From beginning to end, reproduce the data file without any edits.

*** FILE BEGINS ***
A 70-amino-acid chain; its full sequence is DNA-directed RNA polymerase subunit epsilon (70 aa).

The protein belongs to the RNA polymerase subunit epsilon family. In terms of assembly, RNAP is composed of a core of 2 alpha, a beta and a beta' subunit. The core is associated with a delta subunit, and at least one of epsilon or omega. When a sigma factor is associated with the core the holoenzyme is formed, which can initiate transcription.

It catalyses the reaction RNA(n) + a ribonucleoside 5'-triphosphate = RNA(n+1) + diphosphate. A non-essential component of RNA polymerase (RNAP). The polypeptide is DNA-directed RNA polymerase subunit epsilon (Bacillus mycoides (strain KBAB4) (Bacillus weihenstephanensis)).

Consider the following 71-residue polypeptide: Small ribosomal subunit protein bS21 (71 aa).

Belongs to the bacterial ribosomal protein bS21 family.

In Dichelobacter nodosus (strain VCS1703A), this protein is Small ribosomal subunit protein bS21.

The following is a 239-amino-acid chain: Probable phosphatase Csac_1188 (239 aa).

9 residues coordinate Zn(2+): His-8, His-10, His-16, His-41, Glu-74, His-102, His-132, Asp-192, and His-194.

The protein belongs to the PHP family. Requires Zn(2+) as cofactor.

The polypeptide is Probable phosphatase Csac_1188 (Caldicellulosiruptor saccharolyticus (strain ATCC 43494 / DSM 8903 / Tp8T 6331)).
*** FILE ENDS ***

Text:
A 70-amino-acid chain; its full sequence is DNA-directed RNA polymerase subunit epsilon (70 aa).

The protein belongs to the RNA polymerase subunit epsilon family. In terms of assembly, RNAP is composed of a core of 2 alpha, a beta and a beta' subunit. The core is associated with a delta subunit, and at least one of epsilon or omega. When a sigma factor is associated with the core the holoenzyme is formed, which can initiate transcription.

It catalyses the reaction RNA(n) + a ribonucleoside 5'-triphosphate = RNA(n+1) + diphosphate. A non-essential component of RNA polymerase (RNAP). The polypeptide is DNA-directed RNA polymerase subunit epsilon (Bacillus mycoides (strain KBAB4) (Bacillus weihenstephanensis)).

Consider the following 71-residue polypeptide: Small ribosomal subunit protein bS21 (71 aa).

Belongs to the bacterial ribosomal protein bS21 family.

In Dichelobacter nodosus (strain VCS1703A), this protein is Small ribosomal subunit protein bS21.

The following is a 239-amino-acid chain: Probable phosphatase Csac_1188 (239 aa).

9 residues coordinate Zn(2+): His-8, His-10, His-16, His-41, Glu-74, His-102, His-132, Asp-192, and His-194.

The protein belongs to the PHP family. Requires Zn(2+) as cofactor.

The polypeptide is Probable phosphatase Csac_1188 (Caldicellulosiruptor saccharolyticus (strain ATCC 43494 / DSM 8903 / Tp8T 6331)).